Role: The wolfshead is an excellent scout, ranged combatant, and hit-and-run skirmisher. Wolfsheads are best when able to cull outlier foes from a primary group, or move quickly in and among a group to strike at vulnerable target. While often lightly armored, a wolfshead can depend on her bedlam to increase her AC when in the thick of fighting, or to overcome the armor check penalties of thicker medium armor to gain better protection.

Alignment: Any.

Hit Die: d10.

Parent Classes: Barbarian and rogue.

Starting Wealth: 5d6 × 10 gp (average 175 gp.) In addition, each character begins play with an outfit worth 10 gp or less.

Class Skills
The wolfshead’s class skills are Acrobatics (Dex), Appraise (Int), Bluff (Cha), Climb (Str), Craft (Int), Diplomacy (Cha), Disable Device (Dex), Disguise (Cha), Escape Artist (Dex), Intimidate (Cha), Knowledge (geography) (Int), Knowledge (local) (Int), Knowledge (nature) (Int), Perception (Wis), Profession (Wis), Sense Motive (Wis), Sleight of Hand (Dex), Stealth (Dex), Survival (Wis), and Swim (Str).

Skill Ranks per Level: 6 + Int modifier.

LevelBase Attack
1+1+0+2+0Bedlam, fast movement, finesse fighting
2+2+0+3+0Evasions, sneak attack +1d6
3+3+1+3+1Stalk, trap sense +1
4+4+1+4+1Wolfshead talent
5+5+1+4+1Sneak attack +2d6, uncanny dodge
6+6/+1+2+5+2Armored speed, trap sense +2
7+7/+2+2+5+2Sneak attack +3d6
8+8/+3+2+6+2Wolfshead talent
9+9/+4+3+6+3Swift bedlam, trap sense +3
10+10/+5+3+7+3Sneak attack +4d6
11+11/+6/+1+3+7+3Advanced wolfshead talent, greater bedlam
12+12/+7/+2+4+8+4Sneak attack +5d6, trap sense +4
13+13/+8/+3+4+8+4Wolfshead talent
14+14/+9/+4+4+9+4Hide in plain sight
15+15/+10/+5+5+9+5Sneak attack +6d6, trap sense +5
16+16/+11/+6/+1+5+10+5Wolfshead talent
17+17/+12/+7/+2+5+10+5Sneak attack +7d6
18+18/+13/+8/+3+6+11+6Trap sense + 6, wolfshead talent
20+20/+15/+10/+5+6+12+6Sneak attack +8d6

Class Features

The following are class features of the rogue.

Weapon and Armor Proficiency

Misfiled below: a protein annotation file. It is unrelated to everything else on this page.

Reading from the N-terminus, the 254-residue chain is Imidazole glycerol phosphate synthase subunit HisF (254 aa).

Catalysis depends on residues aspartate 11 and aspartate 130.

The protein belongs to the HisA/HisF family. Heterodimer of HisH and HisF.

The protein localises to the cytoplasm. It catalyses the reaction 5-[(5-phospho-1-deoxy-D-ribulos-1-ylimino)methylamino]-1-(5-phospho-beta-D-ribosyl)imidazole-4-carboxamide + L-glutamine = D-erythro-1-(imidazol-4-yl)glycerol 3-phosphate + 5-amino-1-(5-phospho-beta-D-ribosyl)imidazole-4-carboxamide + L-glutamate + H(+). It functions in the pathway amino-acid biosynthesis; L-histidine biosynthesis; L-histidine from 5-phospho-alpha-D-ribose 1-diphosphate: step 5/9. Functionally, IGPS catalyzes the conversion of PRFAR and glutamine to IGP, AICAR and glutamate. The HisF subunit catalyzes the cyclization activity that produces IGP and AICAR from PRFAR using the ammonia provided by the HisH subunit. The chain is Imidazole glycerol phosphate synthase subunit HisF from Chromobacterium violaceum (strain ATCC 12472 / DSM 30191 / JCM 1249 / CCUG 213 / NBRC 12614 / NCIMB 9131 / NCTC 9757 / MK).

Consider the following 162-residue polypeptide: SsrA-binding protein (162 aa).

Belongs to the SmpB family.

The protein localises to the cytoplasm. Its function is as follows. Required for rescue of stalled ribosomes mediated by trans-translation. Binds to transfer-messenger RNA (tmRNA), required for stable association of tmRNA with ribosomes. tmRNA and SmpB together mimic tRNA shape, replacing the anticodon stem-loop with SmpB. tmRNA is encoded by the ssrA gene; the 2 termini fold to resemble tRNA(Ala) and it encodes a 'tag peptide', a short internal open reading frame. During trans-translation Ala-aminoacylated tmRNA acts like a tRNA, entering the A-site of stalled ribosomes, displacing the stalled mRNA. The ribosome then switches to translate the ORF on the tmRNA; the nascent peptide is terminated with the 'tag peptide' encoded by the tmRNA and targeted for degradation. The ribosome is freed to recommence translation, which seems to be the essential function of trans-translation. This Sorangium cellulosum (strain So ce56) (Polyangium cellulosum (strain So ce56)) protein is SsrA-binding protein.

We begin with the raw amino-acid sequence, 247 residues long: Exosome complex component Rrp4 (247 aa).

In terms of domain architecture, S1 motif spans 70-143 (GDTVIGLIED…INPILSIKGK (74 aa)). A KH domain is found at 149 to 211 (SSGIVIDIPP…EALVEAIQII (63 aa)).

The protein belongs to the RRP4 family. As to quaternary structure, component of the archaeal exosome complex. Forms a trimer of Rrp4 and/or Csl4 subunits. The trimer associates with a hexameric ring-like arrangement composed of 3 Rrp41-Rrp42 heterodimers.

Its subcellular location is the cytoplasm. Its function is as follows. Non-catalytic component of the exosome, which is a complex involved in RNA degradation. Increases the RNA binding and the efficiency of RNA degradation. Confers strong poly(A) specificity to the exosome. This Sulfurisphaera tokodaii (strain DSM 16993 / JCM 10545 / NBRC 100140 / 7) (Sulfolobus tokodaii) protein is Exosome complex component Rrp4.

Wolfheads are proficient with all simple and martial weapons, light armor, and shields (except tower shields).

Bedlam (Ex)

A wolfshead can call upon inner reserves of passion and ferocity, granting her additional combat prowess. Starting at 1st level, a wolfshead can bedlam for a number of rounds per day equal to 4 + her Charisma modifier. At each level after 1st, she can bedlam for 2 additional rounds. Temporary increases to Charisma, such as those gained from spells like eagle’s splendor, do not increase the total number of rounds that a wolfshead can bedlam per day. A wolfshead can enter bedlam as part of any standard, move, full or swift action or reaction. The total number of rounds of bedlam per day is renewed after resting for 8 hours, although these hours do not need to be consecutive.

While in belam, a wolfshead gains a +2 morale bonus to her Strength and Dexterity skill and ability checks, a +2 morale bonus to AC and on Will saves. In addition, she gains a number of temporary hit points equal to double her wolfshead level, though she can only gain these once per ten minutes. While in bedlam, a wolfshead cannot use spells or spell-like abilities, or take 10 or take 20 on skill or ability checks (even if she has an ability that would normally allow her to do so).

Additionally, while in bedlam a wolfshead can apply some sneak attack dice to damage dealt to targets, even if those targets are not flanked or denied their Dexterity. The maximum number of sneak attack dice the wolfshead can apply is equal to 1 + 1/3 her wolfshead class level.

A wolfhead can end her bedlam as a free action and is unfocused, still unable to take 10 or take 20, for a number of rounds equal to double the number of rounds spent in the bedlam. A wolfshead cannot enter a new bedlam while unfocused. If a wolfshead falls unconscious or is dazed or stunned, her bedlam immediately ends. A wolfshead with access to rage from another source cannot be in bedlam and rage at the same time, and cannot enter bedlam if prevented from entering rage, or enter rage when prevents from entering bedlam.

Fast Movement (Ex)

A wolfhead’s land speed is faster than the norm for her race by +10 feet. This benefit applies only when she is wearing no armor, light armor, or medium armor, and not carrying a heavy load. Apply this bonus before modifying the wolfshead’s speed because of any load carried or armor worn. This bonus stacks with any other bonuses to the wolfshead’s land speed.